- 06 Aug 21
Fresh from releasing an exciting double single today and a debut album earlier in the year, Aran Sheehy from Manyana sits down with Hot Press to discuss their upcoming biggest gig yet, late-stage capitalism, and his passion for Bohemians F.C.
Lockdown was a very productive time for Manyana.
Aran Sheehy's home studio set up shows one of the fruits from this period, a brand new dual monitor set-up in the background of our Zoom call.
"This is the workstation", he says with a grin after I ask if the files on the computer were new songs.
"I just got the second monitor there. I can see why they're all the rage."
He likely needs it, given how busy his musical project with David O'Rourke has been over the past year. The idea initially was to make Manyana a four-piece touring band, but Sheehy and O'Rourke struggled to find like-minded artists with the needed commitment level. Deciding to go it alone, Manyana haven't looked back since, with their creative output increasing astronomically since narrowing it down to two people.
Not only are they riding high with a debut album, NTM, released back in March, but Manyana is also dropping a new double single today with much more in the pipeline.
"Working on the album was a long time thing, but lockdown supercharged it because we both had lots of time to work on it," he acknowledges.
"We used to be a rock band, but we chose to transition into experimental electronic music. I play drums and Dave plays guitar, so we had to pick up all sorts of different instruments and learn them. It was a big learning curve."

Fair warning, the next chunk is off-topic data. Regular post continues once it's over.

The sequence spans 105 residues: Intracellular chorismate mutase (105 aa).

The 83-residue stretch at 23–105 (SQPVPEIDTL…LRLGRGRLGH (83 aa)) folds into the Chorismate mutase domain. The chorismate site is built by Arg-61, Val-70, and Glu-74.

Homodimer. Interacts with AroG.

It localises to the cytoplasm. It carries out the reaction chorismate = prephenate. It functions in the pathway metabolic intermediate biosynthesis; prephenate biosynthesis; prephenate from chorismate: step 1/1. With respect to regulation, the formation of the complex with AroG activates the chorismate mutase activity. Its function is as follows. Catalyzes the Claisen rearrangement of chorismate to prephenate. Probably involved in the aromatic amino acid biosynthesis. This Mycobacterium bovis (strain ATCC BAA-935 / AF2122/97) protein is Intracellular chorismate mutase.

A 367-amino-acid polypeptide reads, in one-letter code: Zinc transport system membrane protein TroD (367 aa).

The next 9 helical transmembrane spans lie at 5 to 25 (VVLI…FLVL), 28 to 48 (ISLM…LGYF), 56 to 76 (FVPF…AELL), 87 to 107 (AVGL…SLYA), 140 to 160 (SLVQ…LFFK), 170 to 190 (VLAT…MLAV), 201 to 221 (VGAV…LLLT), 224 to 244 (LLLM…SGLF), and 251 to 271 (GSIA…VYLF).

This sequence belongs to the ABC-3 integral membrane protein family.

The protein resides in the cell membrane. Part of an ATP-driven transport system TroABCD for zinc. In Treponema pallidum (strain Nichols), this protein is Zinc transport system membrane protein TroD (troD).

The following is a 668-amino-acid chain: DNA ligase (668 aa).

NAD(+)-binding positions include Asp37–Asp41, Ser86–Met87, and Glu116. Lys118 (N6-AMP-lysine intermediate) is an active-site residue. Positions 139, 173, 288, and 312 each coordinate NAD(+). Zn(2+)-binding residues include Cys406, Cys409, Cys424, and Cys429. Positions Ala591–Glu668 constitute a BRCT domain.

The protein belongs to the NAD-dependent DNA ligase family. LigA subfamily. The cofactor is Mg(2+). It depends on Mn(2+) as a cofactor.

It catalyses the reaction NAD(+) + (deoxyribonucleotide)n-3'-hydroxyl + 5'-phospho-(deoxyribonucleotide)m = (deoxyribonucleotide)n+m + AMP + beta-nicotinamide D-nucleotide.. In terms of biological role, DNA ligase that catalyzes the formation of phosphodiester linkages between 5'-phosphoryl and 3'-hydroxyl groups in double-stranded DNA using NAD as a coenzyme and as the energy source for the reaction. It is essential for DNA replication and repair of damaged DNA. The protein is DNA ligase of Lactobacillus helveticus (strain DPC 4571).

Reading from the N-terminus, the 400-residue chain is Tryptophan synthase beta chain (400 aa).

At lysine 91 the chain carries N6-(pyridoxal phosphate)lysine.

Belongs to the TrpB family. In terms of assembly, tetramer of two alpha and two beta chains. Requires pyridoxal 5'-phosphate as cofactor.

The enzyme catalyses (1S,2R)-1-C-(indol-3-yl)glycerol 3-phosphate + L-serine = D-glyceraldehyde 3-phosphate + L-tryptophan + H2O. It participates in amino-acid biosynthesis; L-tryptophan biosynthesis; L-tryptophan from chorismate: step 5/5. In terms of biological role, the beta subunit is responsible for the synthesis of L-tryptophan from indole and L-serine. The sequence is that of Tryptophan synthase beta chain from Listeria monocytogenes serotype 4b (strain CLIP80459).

"It was so interesting. There's a lot of similarities between that and a rock song, but then in some ways, it's totally different. When it's an instrumental, you can't hide behind a vocal line and you don't get away with repetition. It was great. It really puts you outside your comfort zone."
Although some of their new work is instrumental, the inspiration for their tracks is as topical and relevant as it would be for any rock band—one of the new songs on their single A.Doubler, 'Mondu Juno', is about late-stage capitalism.
"It comes out of what Dave and myself studied in college. He has a Masters in political science and I did a lot of critical theory and political economy. Even though when you're in college, you might not think that that stuff has an effect on your creation of art but it does.
"It's also about football. Dave was reading a book called The Jakarta Method, which is about an Indonesian Communist critical thinker who was talking about how football could be a lesson for a collective society and we're both big fans of football so that resonated with us."
A fan of one of Dublin's most famous clubs, Bohemians (in a funny coincidence, both him and I were going to the latest European match for the Northside club on the day of the interview), he sees the impact that wealth inequality has had on the League of Ireland.
"The League of Ireland suffered the effects of capitalism even before other leagues due to being right next door to the Premier League, but they have come from the brink of bankruptcy to being fan-owned and now they're going through their most successful period ever. So, fingers crossed, they can keep that rolling on."
Like Bohemians' plucky ride through the Europa Conference League so far this Summer, Manyana is also reaching new heights with what's set to be their biggest gig ever in Marlay Park in September soon to be announced.
"So looking forward it. It's funded by our local county council, which is Dun Laoghaire-Rathdown. It's going to be free, so can't wait for that, but you register for tickets for traceability."
They'll have plenty of new tunes to play at the gig in what has been and continues to be an exciting year for the duo, not content to rest on their laurels.
Listen to '1994' and 'Mondu Juno' from Manyana's new single below:
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